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Recently retired Irish ace Dan Martin is looking back at a modern-day peloton that is very different from the one he joined in 2007.
Martin, who won Liège-Bastogne-Liège, Il Lombardia, and five grand tour stages, told The Guardian the increasingly buttoned-down, no-stone-unturned machine of modern cycling lost its soul.
“It’s the freedom of expression as well. That freedom to attack. Racing is quite boring to watch now as nobody makes mistakes anymore,” Martin told The Guardian.
“Everything is so fine-tuned you don’t see guys having bad days. Everybody is nutritionally perfect, training is perfect, and it’s lacking that human element. Racing has become quite prescriptive.”
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Martin became known for aggressive, firecracker racing during his 14 years with the Garmin, Quick-Step, UAE Emirates, and Israel-Premier Tech teams.
The Irishman stepped away from an offer from Team Sky in 2018 for fear of being sucked into a system that thrived on watts of power, grams of food, and hours of sleep.
He instead raced two years with both UAE Emirates and Israel-Premier Tech before he retired, ruing “though I am still competitive, I’ve realized that racing has lost the fun element.”
“That’s why I stopped riding this time last year – because the sport was becoming so controlled,” Martin told The Guardian this week.
“I’d lost my advantage because every cyclist now is told exactly what they’re doing and each team’s methodology is the same. I want to be able to decide why, when and what training I do and what tactics I use. If I had gone into that [Sky] team, I wouldn’t have enjoyed myself.”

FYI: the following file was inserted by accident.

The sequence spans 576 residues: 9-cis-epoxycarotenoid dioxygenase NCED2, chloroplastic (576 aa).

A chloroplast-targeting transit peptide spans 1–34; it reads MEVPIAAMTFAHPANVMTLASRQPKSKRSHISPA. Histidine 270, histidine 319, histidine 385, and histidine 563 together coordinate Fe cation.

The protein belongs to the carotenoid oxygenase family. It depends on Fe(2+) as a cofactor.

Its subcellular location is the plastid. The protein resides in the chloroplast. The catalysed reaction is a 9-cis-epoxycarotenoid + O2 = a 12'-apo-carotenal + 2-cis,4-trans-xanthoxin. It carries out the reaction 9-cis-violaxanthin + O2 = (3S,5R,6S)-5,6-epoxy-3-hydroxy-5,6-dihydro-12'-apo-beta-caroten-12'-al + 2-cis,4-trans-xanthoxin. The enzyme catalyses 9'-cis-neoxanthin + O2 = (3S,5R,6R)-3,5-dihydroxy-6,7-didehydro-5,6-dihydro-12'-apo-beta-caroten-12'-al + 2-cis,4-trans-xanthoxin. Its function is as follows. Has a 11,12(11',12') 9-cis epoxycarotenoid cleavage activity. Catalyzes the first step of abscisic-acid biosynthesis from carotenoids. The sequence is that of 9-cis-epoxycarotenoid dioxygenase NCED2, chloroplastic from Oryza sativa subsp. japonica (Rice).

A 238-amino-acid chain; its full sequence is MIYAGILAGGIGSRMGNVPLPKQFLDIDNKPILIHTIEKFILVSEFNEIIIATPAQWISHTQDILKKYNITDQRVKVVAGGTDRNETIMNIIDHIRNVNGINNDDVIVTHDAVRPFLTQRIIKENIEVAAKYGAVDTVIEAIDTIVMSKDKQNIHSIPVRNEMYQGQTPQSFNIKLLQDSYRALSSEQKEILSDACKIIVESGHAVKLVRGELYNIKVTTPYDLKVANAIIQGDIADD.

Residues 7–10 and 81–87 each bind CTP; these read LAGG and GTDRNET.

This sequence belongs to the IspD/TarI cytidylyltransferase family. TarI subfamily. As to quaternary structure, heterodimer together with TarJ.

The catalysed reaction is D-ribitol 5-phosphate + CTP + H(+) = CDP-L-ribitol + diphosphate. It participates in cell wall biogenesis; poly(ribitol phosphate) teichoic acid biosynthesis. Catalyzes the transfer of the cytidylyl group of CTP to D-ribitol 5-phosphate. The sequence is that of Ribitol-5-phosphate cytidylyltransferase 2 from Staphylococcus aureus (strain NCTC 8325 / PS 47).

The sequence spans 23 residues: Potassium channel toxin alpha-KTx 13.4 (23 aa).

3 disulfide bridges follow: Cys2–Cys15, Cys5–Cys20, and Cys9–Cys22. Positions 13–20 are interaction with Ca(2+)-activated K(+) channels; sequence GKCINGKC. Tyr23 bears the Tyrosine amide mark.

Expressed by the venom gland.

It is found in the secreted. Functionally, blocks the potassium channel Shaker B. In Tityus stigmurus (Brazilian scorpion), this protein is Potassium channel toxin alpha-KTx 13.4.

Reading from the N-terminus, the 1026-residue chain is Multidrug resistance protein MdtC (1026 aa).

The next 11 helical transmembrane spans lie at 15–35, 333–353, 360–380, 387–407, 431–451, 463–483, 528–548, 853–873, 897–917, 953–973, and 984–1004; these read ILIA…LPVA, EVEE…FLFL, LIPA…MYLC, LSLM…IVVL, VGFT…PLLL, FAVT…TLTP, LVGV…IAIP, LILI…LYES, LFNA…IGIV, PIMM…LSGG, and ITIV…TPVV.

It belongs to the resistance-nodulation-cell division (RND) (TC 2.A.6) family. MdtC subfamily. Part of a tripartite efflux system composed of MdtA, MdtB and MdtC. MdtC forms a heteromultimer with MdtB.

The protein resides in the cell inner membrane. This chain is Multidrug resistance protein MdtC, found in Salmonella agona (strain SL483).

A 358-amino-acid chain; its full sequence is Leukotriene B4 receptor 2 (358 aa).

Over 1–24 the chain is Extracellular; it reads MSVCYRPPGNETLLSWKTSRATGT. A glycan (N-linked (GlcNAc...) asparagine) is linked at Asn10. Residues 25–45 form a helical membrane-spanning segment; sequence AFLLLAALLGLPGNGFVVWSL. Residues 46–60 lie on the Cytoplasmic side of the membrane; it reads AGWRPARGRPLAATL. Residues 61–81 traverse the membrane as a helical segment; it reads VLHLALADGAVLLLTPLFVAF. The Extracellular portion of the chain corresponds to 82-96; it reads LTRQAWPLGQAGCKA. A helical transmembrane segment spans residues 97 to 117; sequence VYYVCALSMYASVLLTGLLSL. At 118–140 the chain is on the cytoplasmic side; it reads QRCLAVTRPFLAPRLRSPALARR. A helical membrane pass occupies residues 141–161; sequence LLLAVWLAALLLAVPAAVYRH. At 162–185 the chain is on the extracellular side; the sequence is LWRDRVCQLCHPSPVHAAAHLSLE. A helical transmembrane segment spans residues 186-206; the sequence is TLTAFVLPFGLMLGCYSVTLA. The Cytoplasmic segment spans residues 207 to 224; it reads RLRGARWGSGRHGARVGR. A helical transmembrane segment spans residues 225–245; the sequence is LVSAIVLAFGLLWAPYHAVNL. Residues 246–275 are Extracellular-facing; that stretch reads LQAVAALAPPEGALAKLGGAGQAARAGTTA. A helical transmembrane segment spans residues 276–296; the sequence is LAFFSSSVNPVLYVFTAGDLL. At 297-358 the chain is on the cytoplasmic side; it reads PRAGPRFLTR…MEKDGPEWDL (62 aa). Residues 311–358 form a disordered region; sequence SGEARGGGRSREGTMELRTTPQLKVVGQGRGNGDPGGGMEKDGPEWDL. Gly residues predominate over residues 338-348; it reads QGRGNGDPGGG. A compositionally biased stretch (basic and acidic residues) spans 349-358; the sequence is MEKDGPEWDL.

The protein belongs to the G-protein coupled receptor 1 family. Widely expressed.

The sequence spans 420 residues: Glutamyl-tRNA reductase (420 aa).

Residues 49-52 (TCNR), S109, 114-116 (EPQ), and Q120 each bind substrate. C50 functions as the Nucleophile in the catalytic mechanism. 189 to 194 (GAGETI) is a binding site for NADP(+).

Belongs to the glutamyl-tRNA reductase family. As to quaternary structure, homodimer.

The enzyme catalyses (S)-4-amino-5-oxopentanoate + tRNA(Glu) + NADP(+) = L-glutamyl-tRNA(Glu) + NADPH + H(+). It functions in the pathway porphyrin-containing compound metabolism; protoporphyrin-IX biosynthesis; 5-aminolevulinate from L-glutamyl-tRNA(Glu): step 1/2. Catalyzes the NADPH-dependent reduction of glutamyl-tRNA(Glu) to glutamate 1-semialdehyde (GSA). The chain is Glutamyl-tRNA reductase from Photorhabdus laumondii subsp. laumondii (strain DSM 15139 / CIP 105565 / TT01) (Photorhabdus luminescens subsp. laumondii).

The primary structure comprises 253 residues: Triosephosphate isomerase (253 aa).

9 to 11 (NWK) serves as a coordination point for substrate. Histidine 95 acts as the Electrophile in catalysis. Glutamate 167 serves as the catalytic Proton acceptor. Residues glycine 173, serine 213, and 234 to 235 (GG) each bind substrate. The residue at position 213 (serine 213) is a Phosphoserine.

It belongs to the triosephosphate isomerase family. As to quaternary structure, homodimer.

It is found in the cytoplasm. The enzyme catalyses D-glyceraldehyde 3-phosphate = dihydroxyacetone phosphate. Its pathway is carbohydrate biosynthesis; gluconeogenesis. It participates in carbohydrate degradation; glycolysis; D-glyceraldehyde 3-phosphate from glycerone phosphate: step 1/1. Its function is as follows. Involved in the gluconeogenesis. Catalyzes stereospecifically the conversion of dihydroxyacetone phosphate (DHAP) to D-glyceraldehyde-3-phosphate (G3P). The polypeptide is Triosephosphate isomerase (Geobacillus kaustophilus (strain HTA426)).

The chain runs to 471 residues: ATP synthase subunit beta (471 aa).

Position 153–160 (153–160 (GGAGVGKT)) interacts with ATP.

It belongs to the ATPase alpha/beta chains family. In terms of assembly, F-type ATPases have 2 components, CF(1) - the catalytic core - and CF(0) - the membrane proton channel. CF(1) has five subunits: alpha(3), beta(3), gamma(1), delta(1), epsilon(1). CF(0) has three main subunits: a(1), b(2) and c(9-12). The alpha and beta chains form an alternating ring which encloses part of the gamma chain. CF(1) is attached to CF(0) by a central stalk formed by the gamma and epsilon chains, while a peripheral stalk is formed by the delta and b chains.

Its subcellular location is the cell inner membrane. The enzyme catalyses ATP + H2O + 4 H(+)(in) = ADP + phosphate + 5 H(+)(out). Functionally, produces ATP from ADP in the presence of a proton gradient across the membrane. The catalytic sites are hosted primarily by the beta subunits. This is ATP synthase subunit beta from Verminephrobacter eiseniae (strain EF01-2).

Praise and fears for Pogačar
One thing Martin definitely does like about the modern pro peloton?
His former teammate Tadej Pogačar.
“Even though people say it’s the best racing ever, it’s really down to Pogačar. He is the loose cannon who attacks whenever he feels like it, whereas the rest of the racing is so scripted and controlled,” Martin said.
“Pogačar comes back to the idea of romantic cycling. I still talk to him quite often and he seems to enjoy racing his bike and that’s why he does almost every race on the calendar.”
Martin rode with Pogačar on UAE Emirates in 2019, the year when the Slovenian booted the door down at the Vuelta a España with third overall and three stage wins.
UAE Emirates since developed itself into the steamroller of pro cycling. Pogačar is flanked by João Almeida, Brandon McNulty, Juan Ayuso and new signing Adam Yates when he boards the team’s hulking white bus.
“His team is preparing for the future even though Pogačar is only 24. So the question of longevity is already there for him,” Martin warned.
“When I was riding, a team would have taken Pogačar and said: ‘Right, he’s our guy for the next 10 years.’ Now you have these incarnations, these super-teams, with the resources to have five young riders behind him, ready to replace him as soon as he dips. I’ve heard stories of 16-year-olds doing 30 hours training a week. They’re already training like hardened pros.”
Martin additionally pointed out riders like Tom Dumoulin and Fabio Aru, both who retired at a relatively young age, burned out and used up.
Top racers like Mathieu van der Poel and Pogačar himself also recently suggested they can’t foresee themselves sustaining the monkish modern pro idyll for more than a decade.
“My sympathy lies with the guys who have to make more sacrifices than I ever did just to be in the peloton. Just to be on the start line in the Tour you have to do altitude training camps, honed nutrition, you need to be super, super, skinny. You have to be doing what Team Sky did,” Martin said.
“But I got top-10 in the Tour de France, training out of my front door every day. Today that’s not possible.”